Edith Yamanoha, Program Manager of Felton’s Aging Services, has a focused and calm demeanor. When she discovers new techniques of serving others, she beams with joy. Edith comes from a family of five that includes her parents, brother and sister.
“My mother was a warm and generous person and an excellent home cook who loved to connect with anyone and everyone, especially at grocery stores,” Edith recalls. “She noticed all the children and babies and often made conversation with their mothers and fathers. My mother taught me to become financially independent as a woman and to lead a life of kindness and generosity. My father was an engineer whose hobby was playing golf; he taught me the importance of having a sense of curiosity and to pursue my passion.”
Edith lived in Japan until the age of nine and then lived in Korea until she was 17. She attended Cal State Hayward (now known as California State University, East Bay) for five years. She shares, “I majored in chemistry. It took only one summer job at a lab to realize that I was not pursuing science as my career path. I was far more interested in taking art classes, socializing and later, in cooking.”
After college, Edith returned to Japan where she worked and studied Japanese for six years before beginning her career in the United States. She worked with two telecommunications corporations for a total of 13 years in several different positions, as a market manager in business development and as a market analyst.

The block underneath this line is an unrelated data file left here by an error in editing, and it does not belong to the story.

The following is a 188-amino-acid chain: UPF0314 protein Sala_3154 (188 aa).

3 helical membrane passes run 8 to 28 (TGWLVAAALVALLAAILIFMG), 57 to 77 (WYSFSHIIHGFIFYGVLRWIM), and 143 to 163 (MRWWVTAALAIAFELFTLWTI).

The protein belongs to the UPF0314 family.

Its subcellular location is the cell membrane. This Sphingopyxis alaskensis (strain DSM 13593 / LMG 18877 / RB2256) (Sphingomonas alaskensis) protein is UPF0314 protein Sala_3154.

Edith says, “After working in the private sector for almost 20 years, I wanted to work with a grassroots organization, possibly working with young people, introducing food and cooking as a means to teaching basic education. One of my goals was to design an educational curriculum to inspire learning, bringing relevance to culture and history through food and cooking. If only we could engage all five of our senses to pique our desire for learning, I believed that we would naturally raise a generation of worldly adults who appreciated lifelong learning.
“I volunteered for a couple of non-profit organizations, but there were also long gaps between jobs. I was in perpetual limbo since 2008 until I discovered Felton’s Senior Community Service Employment Program (SCSEP) and enrolled in 2016. It was a life-changing experience. SCSEP gave me a second chance to build a career in the most unexpected times in my life. “
SCSEP is part of The National Council on Aging (NCOA), the nation’s leading nonprofit service and advocacy organization representing older adults. NCOA’s goal has been to improve the health and economic security of 10 million older adults by this year 2020. For more than 60 years, NCOA has been a trusted voice and innovative problem-solver, helping seniors navigate the challenges of aging in America. NCOA works with local and national partners to give older adults tools and information to stay healthy and secure and advocate for programs and policies to improve the lives of all seniors, especially the most vulnerable. SCSEP currently operates 25 projects in 10 states and Puerto Rico and is funded by a grant from the U.S. Department of Labor.